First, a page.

The last 25 American Nobel Laureates in Medicine come from 24 different universities. Obviously the most prestigious universities appear, but also other that are simply in the category of “good universities” without being the best. So we could say that to win the Nobel, you have to be smart enough to enter an at least good college. That’s enough. Again we return to the minimum threshold.

If intelligence matters only up to a certain point, then once that point is passed, other things -that have nothing to do with intelligence- should start to matter more. So what might some of these other things be?

IQ tests measure convergence to find a correct and universal answer. But the mind also works in divergence and this is just as relevant. Divergence tests do not measure analytical intelligence, but something much closer to creativity. It is necessary to resort to the imagination and direct the mind in as many directions as possible. It is obvious that in the divergence tests there is not a single correct answer, but they are as demanding as the convergence tests.

Divergence test example: 

“Write down all the different uses you can think of for the following objects:

  1. A brick
  2. A blanket”

On the other side, there is practical intelligence, explained by psychologist Robert Sternberg, and which includes things like “knowing what to say to whom, knowing when to say it and knowing how to say it to achieve maximum effect.” It is a matter of procedure: it is about knowing how to do something, not necessarily knowing why it is known or being able to explain it. It is something of a practical nature: it is not self-justifying knowledge. It is the kind of knowledge that helps you read situations correctly and get what you want.

The fourth factor of this section and that has the power to shape all the previous ones, is the family environment. And within the family environment, among other things, how the conscience of law develops, or not. This means having the right attitude for success in the modern world. If someone has a father who has made a fortune in the business world, they will know first hand what it means to negotiate the exit of a compromised place. If you already been to the Ethical Culture School as a child, you will not be overwhelmed by a disciplinary court of rectors, even if it is from Cambridge. If you studied physics at Harvard, you know how to talk to an Army General who studied engineering at the college next door.

Part 2: Inheritance

1. Cultural heritage

We have seen that success comes from the stable accumulation of advantages: when and where are you born, what do parents do, what are the educational circumstances, etc. All of this makes a significant difference in how well life will go for us. But we also ask ourselves if the traditions and attitudes that we inherited from our ancestors can play the same role. Can we learn something about why people are successful and how to make people better at what they do by taking cultural heritage seriously? I think so.

The kind of culture that develops around pastoralism is very different from the culture that develops around agriculture. The survival of a farmer depends on cooperation with others within the community, while a pastor is alone.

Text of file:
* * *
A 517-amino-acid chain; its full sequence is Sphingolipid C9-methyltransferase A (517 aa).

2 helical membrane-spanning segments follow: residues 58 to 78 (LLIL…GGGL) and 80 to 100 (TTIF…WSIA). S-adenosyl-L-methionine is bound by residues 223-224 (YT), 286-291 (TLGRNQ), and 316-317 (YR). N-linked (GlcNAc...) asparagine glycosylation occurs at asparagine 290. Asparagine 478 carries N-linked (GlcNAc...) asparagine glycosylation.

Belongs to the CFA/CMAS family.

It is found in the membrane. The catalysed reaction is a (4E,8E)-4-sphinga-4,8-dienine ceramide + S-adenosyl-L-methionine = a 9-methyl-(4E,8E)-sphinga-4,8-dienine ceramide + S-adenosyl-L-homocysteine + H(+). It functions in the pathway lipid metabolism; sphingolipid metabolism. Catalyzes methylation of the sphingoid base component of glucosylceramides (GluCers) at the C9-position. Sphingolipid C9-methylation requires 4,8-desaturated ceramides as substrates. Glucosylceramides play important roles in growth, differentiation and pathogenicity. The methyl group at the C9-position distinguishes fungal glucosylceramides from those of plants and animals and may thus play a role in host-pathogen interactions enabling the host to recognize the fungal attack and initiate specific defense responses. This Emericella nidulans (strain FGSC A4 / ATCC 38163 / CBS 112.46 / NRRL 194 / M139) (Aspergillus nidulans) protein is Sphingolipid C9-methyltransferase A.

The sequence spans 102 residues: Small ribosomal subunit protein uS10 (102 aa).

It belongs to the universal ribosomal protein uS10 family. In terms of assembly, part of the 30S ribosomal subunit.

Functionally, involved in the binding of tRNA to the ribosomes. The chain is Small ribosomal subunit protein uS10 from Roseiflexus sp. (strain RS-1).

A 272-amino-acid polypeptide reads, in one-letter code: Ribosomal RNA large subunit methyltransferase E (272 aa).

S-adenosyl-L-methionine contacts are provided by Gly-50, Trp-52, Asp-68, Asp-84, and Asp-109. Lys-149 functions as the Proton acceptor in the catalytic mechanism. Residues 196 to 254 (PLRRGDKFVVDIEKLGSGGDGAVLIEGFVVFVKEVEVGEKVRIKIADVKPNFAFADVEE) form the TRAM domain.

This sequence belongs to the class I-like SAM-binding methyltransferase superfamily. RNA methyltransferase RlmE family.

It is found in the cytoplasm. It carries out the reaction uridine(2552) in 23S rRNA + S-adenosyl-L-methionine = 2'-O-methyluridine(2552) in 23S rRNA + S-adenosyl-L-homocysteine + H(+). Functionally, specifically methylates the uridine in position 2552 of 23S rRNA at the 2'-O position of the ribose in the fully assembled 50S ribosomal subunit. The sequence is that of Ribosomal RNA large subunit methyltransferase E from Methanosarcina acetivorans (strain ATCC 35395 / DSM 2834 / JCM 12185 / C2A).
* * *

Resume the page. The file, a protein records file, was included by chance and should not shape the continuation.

A farmer does not have to worry about having his livelihood stolen at night either, because it is not easy to steal crops, unless of course, the thief wants to bother harvesting an entire field by himself before he is discovered. But a pastor does have to worry. It is under constant threat of ruin from the loss of its animals. So he has to be aggressive: he has to clarify, with words and deeds, that he is not a weak man. You have to be willing to fight in response to the least challenge to your reputation.

The cultural heritage hypothesis tells us how much it matters where you come from, not only in terms of where you grew up or where your parents were raised, but also in terms of where your great-grandparents, great-great-grandparents and even your grandparents were raised. It is a strange and powerful fact.

2. Cultural Differences and Hierarchies

In a staggering number of plane crashes, it is delayed, which is why the pilots are in a hurry. In 52% of crashes, the pilot had been awake for twelve hour or more at the time of the accident, which means that he is tired and does not think so clearly. 44% of the time it was the first time that pilots flew together, and that means they do not feel comfortable with each other. Then the errors begin, and not just one. A typical accident comprises seven consecutive human errors. One of the pilots does something wrong that is not a problem on his own. Then another makes another mistake that, combined with the first, is not yet a catastrophe. But then they make a third mistake, and then another and another and another and another, and it is the combination of all those errors that leads to disaster.

This seven errors, moreover, are seldom problems of knowledge or skill in flight. It is not that the pilot has to perform a crucial technical maneuver and fail. The kinds of mistakes that cause plane crashes are invariably teamwork and communication. A pilot knows something important and for some reason does not tell the other. One pilot does something wrong and the other pilot does not notice the error. A difficult situation must be resolved by taking a complex series of steps, and for some reason the pilots fail to coordinate and forget one of the steps.